author = "Wolinsky, {Fredric D.} and Frederick Unverzagt and Smith, {David M.} and Richard Jones and Elizabeth Wright and Tennstedt, {Sharon L.}",
year = "2006",
month = "9",
language = "English",
volume = "61",
journal = "Journals of Gerontology - Series B Psychological Sciences and Social Sciences",
issn = "1079-5014",
publisher = "Gerontological Society of America",
number = "5",

}

TY - JOUR

T1 - The effects of the ACTIVE cognitive training trial on clinically relevant declines in health-related quality of life

AU - Wolinsky, Fredric D.

AU - Unverzagt, Frederick

AU - Smith, David M.

AU - Jones, Richard

AU - Wright, Elizabeth

AU - Tennstedt, Sharon L.

PY - 2006/9

Y1 - 2006/9

N2 - Objectives. The Advanced Cognitive Training for Independent and Vital Elderly (ACTIVE) study used three cognitive interventions (memory, reasoning, or speed of processing) in order to improve cognitive abilities. In this article, we evaluate ACTIVE'S ability to avoid extensive decline in health-related quality of life (HRQoL). Methods. ACTIVE enrolled 2,802 adults aged 65 or older and randomized them into one of three cognitive interventions or a no-contact control group. Researchers obtained data on 2,147 participants at the 24-month follow-up. We measured HRQoL by using the eight Short Form-36 scales, and we defined clinically relevant decline on each as a drop of 0.5 standard deviations from baseline. We defined extensive HRQoL decline as clinically relevant drops on four or more Short Form-36 scales, and we assessed this by using multiple logistic regression methods that adjusted for sociodemographic, cognitive, and health status covariates, and incorporated propensity score derived weights in order to adjust for potential attrition bias. Results. We found that 25.0% of ACTIVE participants had extensive HRQoL decline. Participants in the speed-of-processing intervention arm were less likely to have extensive HRQoL decline (adjusted odds ratio = 0.643; p = .004) compared with controls, and participants in the memory and reasoning arms were equivalent to controls (adjusted odds ratios = 1.149 and 1.014, respectively; ps = .322 and .919, respectively). Discussion. Although all three intervention arms improved cognitive ability, only the speed-of-processing arm protected against extensive clinically relevant decline in HRQoL.

AB - Objectives. The Advanced Cognitive Training for Independent and Vital Elderly (ACTIVE) study used three cognitive interventions (memory, reasoning, or speed of processing) in order to improve cognitive abilities. In this article, we evaluate ACTIVE'S ability to avoid extensive decline in health-related quality of life (HRQoL). Methods. ACTIVE enrolled 2,802 adults aged 65 or older and randomized them into one of three cognitive interventions or a no-contact control group. Researchers obtained data on 2,147 participants at the 24-month follow-up. We measured HRQoL by using the eight Short Form-36 scales, and we defined clinically relevant decline on each as a drop of 0.5 standard deviations from baseline. We defined extensive HRQoL decline as clinically relevant drops on four or more Short Form-36 scales, and we assessed this by using multiple logistic regression methods that adjusted for sociodemographic, cognitive, and health status covariates, and incorporated propensity score derived weights in order to adjust for potential attrition bias. Results. We found that 25.0% of ACTIVE participants had extensive HRQoL decline. Participants in the speed-of-processing intervention arm were less likely to have extensive HRQoL decline (adjusted odds ratio = 0.643; p = .004) compared with controls, and participants in the memory and reasoning arms were equivalent to controls (adjusted odds ratios = 1.149 and 1.014, respectively; ps = .322 and .919, respectively). Discussion. Although all three intervention arms improved cognitive ability, only the speed-of-processing arm protected against extensive clinically relevant decline in HRQoL.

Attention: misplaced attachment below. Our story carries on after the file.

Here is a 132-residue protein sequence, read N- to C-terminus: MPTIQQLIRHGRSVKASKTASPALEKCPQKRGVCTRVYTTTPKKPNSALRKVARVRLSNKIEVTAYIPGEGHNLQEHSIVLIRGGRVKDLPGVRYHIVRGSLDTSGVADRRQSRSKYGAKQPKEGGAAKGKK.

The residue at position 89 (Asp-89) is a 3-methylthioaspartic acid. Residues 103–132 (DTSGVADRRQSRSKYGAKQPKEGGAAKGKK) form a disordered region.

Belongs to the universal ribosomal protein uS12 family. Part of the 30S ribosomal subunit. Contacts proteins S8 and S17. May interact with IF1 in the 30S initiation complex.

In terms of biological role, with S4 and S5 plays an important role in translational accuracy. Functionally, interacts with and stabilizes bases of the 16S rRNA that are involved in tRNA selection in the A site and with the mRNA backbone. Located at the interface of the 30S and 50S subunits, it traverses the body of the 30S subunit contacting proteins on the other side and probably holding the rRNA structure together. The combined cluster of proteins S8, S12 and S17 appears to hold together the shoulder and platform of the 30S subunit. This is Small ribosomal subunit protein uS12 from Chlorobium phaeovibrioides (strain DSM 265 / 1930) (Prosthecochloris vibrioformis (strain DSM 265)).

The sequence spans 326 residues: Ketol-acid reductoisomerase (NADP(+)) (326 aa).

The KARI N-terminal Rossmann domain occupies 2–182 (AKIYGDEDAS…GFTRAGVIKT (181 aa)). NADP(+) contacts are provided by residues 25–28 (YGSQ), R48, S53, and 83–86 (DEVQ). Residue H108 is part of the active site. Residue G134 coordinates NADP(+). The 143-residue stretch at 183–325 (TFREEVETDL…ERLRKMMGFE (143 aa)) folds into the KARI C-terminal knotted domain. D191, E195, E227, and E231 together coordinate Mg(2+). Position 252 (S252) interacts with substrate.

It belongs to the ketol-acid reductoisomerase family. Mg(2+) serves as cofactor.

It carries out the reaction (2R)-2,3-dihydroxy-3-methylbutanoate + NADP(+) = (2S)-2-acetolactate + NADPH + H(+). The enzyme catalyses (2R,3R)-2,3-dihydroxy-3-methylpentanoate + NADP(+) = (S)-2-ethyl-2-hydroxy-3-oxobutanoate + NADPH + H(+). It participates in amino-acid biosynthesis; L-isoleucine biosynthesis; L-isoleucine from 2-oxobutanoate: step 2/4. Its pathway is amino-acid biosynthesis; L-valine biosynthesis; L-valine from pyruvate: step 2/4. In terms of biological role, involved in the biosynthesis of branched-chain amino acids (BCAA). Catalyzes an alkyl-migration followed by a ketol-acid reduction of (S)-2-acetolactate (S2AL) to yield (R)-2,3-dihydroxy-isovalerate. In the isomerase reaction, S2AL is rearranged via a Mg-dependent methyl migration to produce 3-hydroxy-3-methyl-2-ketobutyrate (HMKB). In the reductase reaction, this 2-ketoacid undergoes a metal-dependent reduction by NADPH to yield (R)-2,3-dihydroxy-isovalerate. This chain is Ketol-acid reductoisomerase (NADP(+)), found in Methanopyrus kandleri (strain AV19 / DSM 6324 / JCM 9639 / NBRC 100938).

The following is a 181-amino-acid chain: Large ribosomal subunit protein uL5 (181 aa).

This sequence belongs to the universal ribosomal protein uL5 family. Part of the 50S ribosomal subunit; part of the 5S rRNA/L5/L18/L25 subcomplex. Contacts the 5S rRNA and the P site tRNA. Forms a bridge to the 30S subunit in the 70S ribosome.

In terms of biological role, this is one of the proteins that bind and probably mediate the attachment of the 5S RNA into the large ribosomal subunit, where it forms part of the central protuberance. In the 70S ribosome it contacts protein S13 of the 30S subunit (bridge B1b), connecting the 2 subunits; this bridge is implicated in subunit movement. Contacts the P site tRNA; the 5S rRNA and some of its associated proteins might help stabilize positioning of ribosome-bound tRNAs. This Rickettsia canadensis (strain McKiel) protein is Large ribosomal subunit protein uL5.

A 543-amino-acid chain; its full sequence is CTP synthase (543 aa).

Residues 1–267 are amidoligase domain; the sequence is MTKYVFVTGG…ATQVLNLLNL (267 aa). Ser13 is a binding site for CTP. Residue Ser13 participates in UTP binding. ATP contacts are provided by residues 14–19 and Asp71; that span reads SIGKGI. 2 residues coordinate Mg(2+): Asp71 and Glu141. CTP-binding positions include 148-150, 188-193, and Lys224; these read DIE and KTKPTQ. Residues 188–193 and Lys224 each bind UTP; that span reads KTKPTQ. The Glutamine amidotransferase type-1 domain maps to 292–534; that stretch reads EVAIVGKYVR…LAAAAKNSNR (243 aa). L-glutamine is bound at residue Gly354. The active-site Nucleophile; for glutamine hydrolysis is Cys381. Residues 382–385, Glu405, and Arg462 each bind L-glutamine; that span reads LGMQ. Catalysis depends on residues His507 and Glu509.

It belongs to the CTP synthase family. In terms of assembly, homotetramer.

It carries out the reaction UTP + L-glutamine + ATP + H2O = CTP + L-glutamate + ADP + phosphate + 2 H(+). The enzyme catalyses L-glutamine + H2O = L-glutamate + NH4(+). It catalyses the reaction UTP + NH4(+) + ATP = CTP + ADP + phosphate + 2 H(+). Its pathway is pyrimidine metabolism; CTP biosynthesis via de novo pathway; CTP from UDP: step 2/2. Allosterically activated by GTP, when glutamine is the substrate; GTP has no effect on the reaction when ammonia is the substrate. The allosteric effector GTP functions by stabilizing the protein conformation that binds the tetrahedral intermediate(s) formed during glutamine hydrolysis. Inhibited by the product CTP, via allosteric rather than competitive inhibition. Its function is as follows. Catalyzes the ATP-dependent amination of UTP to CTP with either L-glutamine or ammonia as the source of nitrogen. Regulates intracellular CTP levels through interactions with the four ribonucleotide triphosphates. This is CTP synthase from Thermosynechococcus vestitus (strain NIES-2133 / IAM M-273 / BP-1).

UR - http://www.scopus.com/inward/record.url?scp=33749344628&partnerID=8YFLogxK

UR - http://www.scopus.com/inward/citedby.url?scp=33749344628&partnerID=8YFLogxK

M3 - Article

VL - 61

JO - Journals of Gerontology - Series B Psychological Sciences and Social Sciences

JF - Journals of Gerontology - Series B Psychological Sciences and Social Sciences

SN - 1079-5014

IS - 5

ER -